Judge Dylan Charles thinks every movie could benefit from more Paul Naschy.
"You and your descendants will suffer the worst tragedies and in one of your bloodlines, we will find our revenge!"
Back in medieval Europe, somewhere in France, an evil sorcerer (Paul Naschy, Exorcism) and his wife (Helga Line) are found guilty of vampirism and werewolfism and the like. Before they're tortured and executed, they place a curse on the descendants of the judges who condemned them. The judges lop off evil Paul Naschy's head and then we flash-forward to present day, where the descendants of the judges who condemned them are all friends. Beset by strange visions, Maurice Roland (Victor Alcazar) and his good buddy Hugo de Marnac (Paul Naschy) decide to go rooting around Hugo's property to find the treasure of the evil Paul Naschy. The good Paul Naschy and Maurice find more than they bargain for when they unleash the ancient evil head of evil Paul Naschy.
Actually, this story sounded a bit familiar to me. There's another movie called The Thing that Couldn't Die, which is also about an evil sorcerer whose head is lopped off and is then brought back to life centuries later. However, that movie didn't have quite as much nudity. Or gore. Or zombies. Or Paul Naschy. In fact, aside from those basic plot elements, there's very little that's the same between the two. Forget I brought it up.
Paul Naschy has been called The Spanish Lon Chaney and in Horror Rises from the Tomb, it's fairly apparent why. Paul Naschy plays not one, not two, but three separate roles. Granted, one is little more than a cameo of sorts, but the other two are main characters. One moment he is the be-bearded evil man-witch Alaric de Marnac, skulking about and undressing women with his eyes (literally). And then he's the smug and skeptical Hugo de Marnac, who doesn't have a beard.
Mr. Naschy clearly enjoys the massive part he plays in Spanish horror and he gleefully takes on the role of Alaric. Helga Line is more staid and less flamboyant as the Alaric's wife, and they are effectively creepy.
But, as a horror movie, there's a lot lacking here. While it's a lot of fun, it's not very scary. What gore there is, is marred by the wonderful red paint that they use as blood. The characters are lacking anything approaching depth (one is the artist, one is the doctor, one is an evil bloodsucking warlock, etc). Which sister just got offed by Alaric? Does it matter? Not really.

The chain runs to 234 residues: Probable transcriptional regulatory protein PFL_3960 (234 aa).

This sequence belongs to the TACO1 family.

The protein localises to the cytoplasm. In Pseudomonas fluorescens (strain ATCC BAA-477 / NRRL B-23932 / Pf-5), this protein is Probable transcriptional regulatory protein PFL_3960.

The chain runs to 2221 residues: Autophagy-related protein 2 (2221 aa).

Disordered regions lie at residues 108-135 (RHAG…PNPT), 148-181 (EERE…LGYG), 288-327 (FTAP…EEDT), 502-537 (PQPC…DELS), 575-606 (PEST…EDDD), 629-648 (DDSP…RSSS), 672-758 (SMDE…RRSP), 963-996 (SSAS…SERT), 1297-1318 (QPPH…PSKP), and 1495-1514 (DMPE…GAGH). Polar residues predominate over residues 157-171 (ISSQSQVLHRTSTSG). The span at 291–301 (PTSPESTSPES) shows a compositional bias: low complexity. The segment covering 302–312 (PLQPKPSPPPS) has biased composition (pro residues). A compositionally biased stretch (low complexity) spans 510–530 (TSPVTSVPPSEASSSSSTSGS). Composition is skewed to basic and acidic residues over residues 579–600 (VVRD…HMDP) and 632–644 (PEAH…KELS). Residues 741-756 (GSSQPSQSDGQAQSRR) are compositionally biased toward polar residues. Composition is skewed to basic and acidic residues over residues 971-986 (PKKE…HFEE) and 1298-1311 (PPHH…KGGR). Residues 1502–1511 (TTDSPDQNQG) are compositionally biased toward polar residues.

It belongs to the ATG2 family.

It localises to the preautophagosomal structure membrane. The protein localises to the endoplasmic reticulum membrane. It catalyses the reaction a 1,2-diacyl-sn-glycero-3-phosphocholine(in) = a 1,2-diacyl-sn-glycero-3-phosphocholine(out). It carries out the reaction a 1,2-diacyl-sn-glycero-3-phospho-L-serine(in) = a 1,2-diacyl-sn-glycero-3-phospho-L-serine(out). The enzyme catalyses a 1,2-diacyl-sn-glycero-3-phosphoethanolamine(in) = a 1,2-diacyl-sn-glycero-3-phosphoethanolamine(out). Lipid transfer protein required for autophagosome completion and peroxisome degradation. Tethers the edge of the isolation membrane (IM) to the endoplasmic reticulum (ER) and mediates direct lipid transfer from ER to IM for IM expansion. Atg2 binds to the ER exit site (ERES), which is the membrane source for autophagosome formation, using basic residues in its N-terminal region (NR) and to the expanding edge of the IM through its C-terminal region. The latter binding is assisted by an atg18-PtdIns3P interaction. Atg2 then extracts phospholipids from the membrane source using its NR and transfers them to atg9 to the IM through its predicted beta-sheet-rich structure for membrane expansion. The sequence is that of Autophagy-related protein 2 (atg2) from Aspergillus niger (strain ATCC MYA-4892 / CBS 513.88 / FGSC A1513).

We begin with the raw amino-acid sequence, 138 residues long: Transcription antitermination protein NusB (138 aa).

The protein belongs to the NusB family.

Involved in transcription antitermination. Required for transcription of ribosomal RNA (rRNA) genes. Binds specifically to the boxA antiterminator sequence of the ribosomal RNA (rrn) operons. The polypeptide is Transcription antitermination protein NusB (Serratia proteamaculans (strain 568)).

Odd little plot points are brought up and then dropped again just as quickly, such as the two car thieves. They steal Hugo's car and then are dispatched by random townsfolk. It's all padding leading up to the deviltry and evil basically, insuring the movie doesn't dip below 80 minutes.
That's not to say you can't enjoy Horror Rises from the Tomb. Everyone involved takes on the project with gusto, which makes watching the proceedings enjoyable to watch.
There are a bevy of extras. There are the Alternate Clothed Scenes, which are all the nude scenes, sans nudity. This manages to rob Horror Rises from the Tomb of whatever punch it had. The audio commentary isn't so much audio since all involved speak in Spanish, so non-Spanish speakers are forced to read the commentary, a fairly painful process. Which is a shame since there's a lot of nifty information from Paul Naschy and the director Carlos Aured.
There's also a wealth of photos on the disc, from posters to other marketing materials used to promote the movie.
Deimos has put together a neat little tribute to this entry in Paul Naschy's oeuvre. Horror Rises from the Tomb is good clean fun.
Well, it's not very clean, there's an awful of naked lady in there.
And it's not really good.
But it is fun.
And that's what's important.
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Scales of Justice
Studio: Deimos Entertainment
• Audio Commentary with Paul Naschy and Director Carlos Aured. Moderated by Angel Gomez Rivero
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